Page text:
Try making a french meringue and let it sit in the fridge, uncovered for a few days. It will seperate and the remaining foamy eggs with have dried out and feel like crusty clouds.

Dean Anthony Anderson

"If all you have to eat is an egg, you had better know how to cook it properly" ~ Herve This

Pastry Chef: One If By Land Two If By Sea

Link to comment
Share on other sites

  • 1 year later...

Here's the story:

I'm having a barbecue on Saturday, for about 50 people. For dessert, some friends have requested my key lime pie. I'm looking to make it in mini form, like little tarts, since it would be awkward to bake pies, and serve them to 50 people. I'm also making mini lemon blueberry cheescakes, from an old standard family recipe.

I usually make the key lime pie with egg yolks, then the beaten whites folded in, it makes them very light, but I'm afraid it wouldn't hold up, in cupcake liners. Is there any way to make this foamy chiffony mix a little more sturdy? I'm looking for something that's equally good, yet wouldn't be a hassle to eat, at a barbecue.

Barring that, anyone have any suggestions on the easiest and neatest way to serve pie to 50 people? I also considered making it in a sheet pan, into squares, but again, I think the filling would be too fluffy.

Link to comment
Share on other sites

I used to make a Three layer key lime chiffon pie and for the chiffons stability I would add maybe 3 sheets of bloomed gelatin to the mix.

Because we were selling so many, I would prepare enough chiffon for 6 pies at a time, at least.

and "whip it up as needed. It was very light

I was just rummaging around for the recipe but I don't think I copied it.

However, it seemed to be that bottled 'Joes' key lime juice and sugar, melt bloomed gel in a small amount of key lime mix., add back in to rest of chiffon mix,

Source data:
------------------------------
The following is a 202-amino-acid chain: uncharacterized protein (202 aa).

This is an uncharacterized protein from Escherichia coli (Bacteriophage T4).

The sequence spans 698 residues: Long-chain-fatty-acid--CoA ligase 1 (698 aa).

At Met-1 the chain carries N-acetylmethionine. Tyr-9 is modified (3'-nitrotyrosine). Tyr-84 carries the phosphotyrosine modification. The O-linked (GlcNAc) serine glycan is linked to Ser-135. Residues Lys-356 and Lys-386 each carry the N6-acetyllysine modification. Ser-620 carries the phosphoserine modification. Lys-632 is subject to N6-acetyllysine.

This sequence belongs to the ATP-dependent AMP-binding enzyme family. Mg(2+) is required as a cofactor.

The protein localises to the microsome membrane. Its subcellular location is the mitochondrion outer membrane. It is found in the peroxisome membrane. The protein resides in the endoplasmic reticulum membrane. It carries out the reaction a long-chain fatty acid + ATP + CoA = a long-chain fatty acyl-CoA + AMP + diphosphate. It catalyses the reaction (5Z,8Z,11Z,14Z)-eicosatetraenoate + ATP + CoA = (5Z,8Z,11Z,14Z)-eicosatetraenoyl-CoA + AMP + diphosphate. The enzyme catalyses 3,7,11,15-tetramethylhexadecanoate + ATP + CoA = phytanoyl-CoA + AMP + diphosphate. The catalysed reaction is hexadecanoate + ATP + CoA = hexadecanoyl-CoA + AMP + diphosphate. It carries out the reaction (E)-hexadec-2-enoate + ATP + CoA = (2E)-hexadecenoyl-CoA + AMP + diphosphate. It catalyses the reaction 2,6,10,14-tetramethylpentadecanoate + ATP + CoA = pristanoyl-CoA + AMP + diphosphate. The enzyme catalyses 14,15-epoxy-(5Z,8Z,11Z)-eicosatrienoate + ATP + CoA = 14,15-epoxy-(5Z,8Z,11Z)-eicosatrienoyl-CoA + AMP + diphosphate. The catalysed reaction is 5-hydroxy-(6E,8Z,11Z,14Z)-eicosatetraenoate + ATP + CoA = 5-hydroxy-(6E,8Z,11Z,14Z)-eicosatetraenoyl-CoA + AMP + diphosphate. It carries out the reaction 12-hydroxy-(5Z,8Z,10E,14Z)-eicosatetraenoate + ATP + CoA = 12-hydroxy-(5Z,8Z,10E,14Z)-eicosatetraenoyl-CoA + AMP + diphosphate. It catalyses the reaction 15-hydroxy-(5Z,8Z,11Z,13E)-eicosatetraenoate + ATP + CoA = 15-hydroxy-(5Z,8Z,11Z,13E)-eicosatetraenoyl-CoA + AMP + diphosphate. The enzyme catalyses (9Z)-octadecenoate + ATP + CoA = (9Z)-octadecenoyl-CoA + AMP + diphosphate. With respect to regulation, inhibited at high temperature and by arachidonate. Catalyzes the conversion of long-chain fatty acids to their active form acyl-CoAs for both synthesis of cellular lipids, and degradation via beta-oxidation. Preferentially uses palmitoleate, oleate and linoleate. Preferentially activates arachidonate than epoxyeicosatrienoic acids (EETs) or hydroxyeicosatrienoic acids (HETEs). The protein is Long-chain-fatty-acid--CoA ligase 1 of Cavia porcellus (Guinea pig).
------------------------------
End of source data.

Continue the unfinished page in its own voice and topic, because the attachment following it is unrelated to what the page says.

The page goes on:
Let set until gelled 1.2 loose /1/2 sturdy, then whip it with stand mixed or Hand ( getting out any lumps.

Spatula on with a small spat, as piping might make you loose all of that fine volume

This should work for you

Good Luck

Edited by tan319 (log)

2317/5000

Link to comment
Share on other sites

The gelatin is a great idea, but I'm not sure I could find it in sheets, or even what to look for. Would they have that at a grocery store? Or what kind of specialty store could I find it at? I've never worked with it before.

Lime mousse sounds good, a great variation. Piping seems like a fast, decorative way to go, though the texture would probably be really different than the fluffy voluminous whippy chiffon that my normal recipe is. It would be a great understudy though. Does anyone have a recipe, if I can't get my hands on some gel sheets by the end of the week?

Edit: Thanks for the input, so far!

Edited by Lilija (log)
Link to comment
Share on other sites

Sur La Table sells mini tarts made by Bakehouse which are good...you could just fil them. Ina Garten's recipe for key lime pie is a no bake ...just freeze them and serve

Link to comment
Share on other sites

I make key lime curd and keep it in the freezer. When I need to make tarts, I thaw it (you could use it fresh, of course) and mix it with sweetened, condensed milk. Works really well.

Link to comment
Share on other sites

I think this one looks promising.

http://www.floras-hideout.com/recipes/reci...Lime_Pie_Cooked

The egg yolks are cooked via a double boiler so there should be no danger of contamination. Then instead of using the egg whites, I would used whipped cream.

Then you could order some tart shells like these:

http://www.auiswisscatalogue.com/store/mer...WEETTARTLSHELLS

Edited by patsikes (log)

Patrick Sikes

www.MyChocolateJournal.com

A new chocolate review community

PS I Love You Fine Chocolates

Link to comment
Share on other sites

Not a recipe, but a serving idea. My child is graduating from college on Saturday and we are having pseudo-Mexican for 75 on Sunday to celebrate. She requested Key Lime Pie. I am going to do Key Lime Shooters. Our local party store sells plastic shooter cups (probably double size - about 4 inches tall and as big around as a half dollar). I will layer graham cracker/butter mixture, key lime custard and whipped cream in the cups. Everyone will get a shooter and a spoon. I figure that each one holds about 1/2 a slice of pie. I am also serving brownies.

Kim

Link to comment
Share on other sites

 Share

×
×
  • Create New...